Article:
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Explained: Is Tim Paine’s remarks on India’s ‘niggling’ an admission that his team was mentally fragile?

Tim Paine, who had captained Australia to two successive home series losses to India in 2018-19 and 2020-21, had said that India had distracted the Aussies with “niggling” and “sideshows”.

Written by Shamik Chakrabarty , Edited by Explained Desk | Kolkata |
Updated: May 15, 2021 10:01:13 am
Australian Test team captain Tim Paine has been at the receiving end since his comment. (File Photo)

Australia’s Test captain Tim Paine was trending on social media on Thursday on the heels of his comment at a charity dinner that India distracted the Aussies with “niggling” and “sideshows”. Paine captained Australia to the second successive home series loss to India– 2018-19 and 2020-21.

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What did Tim Paine say?

Addressing the media at a Chappell Foundation function in Sydney, Paine had said: “Part of the challenge of playing against India is they’re very good at niggling you and trying to distract you with stuff that doesn’t really matter and there were times in that series where we fell for that.”

He added: “The classic example was when they said they weren’t going to the Gabba so we didn’t know where we were going. They’re very good at creating these sideshows and we took our eye off the ball.”

What happened exactly?

Ahead of the final Test of the four-match series, some reports suggested that the Indian team might not be travelling to Brisbane in view of the stricter Covid protocols in Queensland. It had been alleged that India wanted the final Test to be played at the Sydney Cricket Ground (SCG), the venue that hosted the third Test. The tourists eked out a draw in the third Test and conditions at the SCG were said to be suiting them. The Gabba in Brisbane, on the other hand, was considered nigh-on unbreachable, a venue where Australia hadn’t lost a Test for 32 years. But not only did Ajinkya Rahane’s India go to the Gabba, they also breached the fortress to clinch the series.

According to Paine, the uncertainty in the lead-up created confusion and distracted his team, although the reality was that the BCCI never put out any official statement as regards to not going to the Gabba.

How did fans and pundits react to Paine’s comment?

“Also pretty insulting to your own players,” Michael Appleton, a cricket fan from Wellington, New Zealand, snapped at the Australia captain on Twitter. Former India opener Aakash Chopra aimed a cheeky dig, posting: “You are entitled to form your own opinions.” Former India stumper-turned-commentator Deep Dasgupta, too, criticised Paine.

Was Paine’s comment taken out of context?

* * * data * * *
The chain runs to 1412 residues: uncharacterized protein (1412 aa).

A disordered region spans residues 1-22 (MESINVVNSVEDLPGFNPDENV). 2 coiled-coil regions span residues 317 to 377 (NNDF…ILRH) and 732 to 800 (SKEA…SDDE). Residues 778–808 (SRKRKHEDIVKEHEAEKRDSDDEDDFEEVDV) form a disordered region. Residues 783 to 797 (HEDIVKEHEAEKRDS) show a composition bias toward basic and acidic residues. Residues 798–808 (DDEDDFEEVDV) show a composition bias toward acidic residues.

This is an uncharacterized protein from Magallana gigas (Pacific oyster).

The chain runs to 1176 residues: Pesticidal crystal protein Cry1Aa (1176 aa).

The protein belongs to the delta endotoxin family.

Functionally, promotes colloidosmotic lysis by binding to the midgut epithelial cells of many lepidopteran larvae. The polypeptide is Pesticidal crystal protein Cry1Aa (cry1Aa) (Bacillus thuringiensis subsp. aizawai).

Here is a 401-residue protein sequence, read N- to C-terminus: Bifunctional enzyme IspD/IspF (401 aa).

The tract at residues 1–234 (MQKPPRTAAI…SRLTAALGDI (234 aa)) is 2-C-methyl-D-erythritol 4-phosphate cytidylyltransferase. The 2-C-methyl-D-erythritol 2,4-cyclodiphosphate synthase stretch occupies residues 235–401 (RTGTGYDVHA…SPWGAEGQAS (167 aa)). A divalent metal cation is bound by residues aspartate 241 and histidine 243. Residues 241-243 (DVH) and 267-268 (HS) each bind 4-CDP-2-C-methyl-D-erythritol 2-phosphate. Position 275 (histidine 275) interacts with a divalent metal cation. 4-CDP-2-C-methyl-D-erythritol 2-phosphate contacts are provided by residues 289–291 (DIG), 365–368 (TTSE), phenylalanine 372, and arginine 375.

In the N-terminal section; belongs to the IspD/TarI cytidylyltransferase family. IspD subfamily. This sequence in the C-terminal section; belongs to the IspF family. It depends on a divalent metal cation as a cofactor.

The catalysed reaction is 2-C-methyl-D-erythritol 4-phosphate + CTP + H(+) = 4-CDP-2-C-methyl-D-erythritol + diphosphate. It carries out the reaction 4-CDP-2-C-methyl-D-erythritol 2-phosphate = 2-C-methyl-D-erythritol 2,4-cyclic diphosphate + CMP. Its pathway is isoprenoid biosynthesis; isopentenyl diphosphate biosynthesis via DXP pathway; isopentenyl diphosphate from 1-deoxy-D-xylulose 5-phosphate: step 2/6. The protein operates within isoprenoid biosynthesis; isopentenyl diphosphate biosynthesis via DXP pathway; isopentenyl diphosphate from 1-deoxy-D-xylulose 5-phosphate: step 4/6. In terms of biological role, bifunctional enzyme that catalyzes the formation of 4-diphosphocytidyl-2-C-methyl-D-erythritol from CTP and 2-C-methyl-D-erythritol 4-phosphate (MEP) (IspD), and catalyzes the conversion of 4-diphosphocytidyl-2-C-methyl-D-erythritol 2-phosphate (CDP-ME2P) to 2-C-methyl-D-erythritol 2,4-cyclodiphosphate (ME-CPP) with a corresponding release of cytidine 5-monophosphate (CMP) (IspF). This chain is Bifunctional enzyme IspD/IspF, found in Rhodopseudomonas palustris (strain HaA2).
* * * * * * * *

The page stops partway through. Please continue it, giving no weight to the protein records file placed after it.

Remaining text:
He was asked about different cricket issues, including captaincy and the challenges of playing against India. A direct question related to distraction, prompted Paine’s reply. The Aussie Test skipper said as much. “I was asked a number of things, and one of those was talking about the challenges of playing against India. One of them is the distraction they can create. There was a lot of talk that they weren’t going to Brisbane.

“They’re always changing gloves and bringing out physios and all that can get on your nerves. Just said that was one of the things that probably distracted me and took my eye off the ball at times,” Paine told the Gilly and Goss podcast.

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What about the Aussies getting a taste of their own medicine?

‘Mental disintegration’ of the opponents had long been the leitmotif of the Australian on-field approach. From the infamous Dennis Lillee-Sunil Gavaskar incident in Melbourne in 1981 that almost forced the latter to stage a walkout, to Michael Slater trying to bully Rahul Dravid in Mumbai during the 2001 series in India; there have been instances aplenty. During the 2018-19 series Down Under, Rishabh Pant found himself at the receiving end of Paine’s ‘babysitter’ sledge. Paine had also tried to ‘mentally disintegrate’ Murali Vijay during that series. In fact, Australia under Steve Waugh had all but formally adopted ‘mental disintegration’ as a part of their on-field strategy.

Following Sandpapergate in 2018, Cricket Australia did a culture review, such had been the negative image of the team. Paine was brought on as Test skipper as part of the culture reset plan.

Earlier, until the 1990s, Indian players’ response to ‘mental disintegration’ attempts, barring a few like Gavaskar and Ravi Shastri, used to be tame. Things changed after Sourav Ganguly became captain at the turn of the century. Ganguly deliberately made his counterpart Steve Waugh wait for the toss during the 2001 series, which made the latter “grumpy”. The current Indian team is good at giving it back and as the last two Test series showed, the Australians didn’t look comfortable getting a taste of their own medicine.

Will Paine quit captaincy?

Paine is 36 years old and in the autumn of his career. His wicketkeeping against India was below par as well. He has hinted at stepping down from captaincy after the Ashes series this year and backed former skipper Steve Smith to succeed him. Paine copped a lot of flak after a depleted Indian team trumped the hosts. Australia’s chief selector Trevor Hohns, however, has backed the incumbent.

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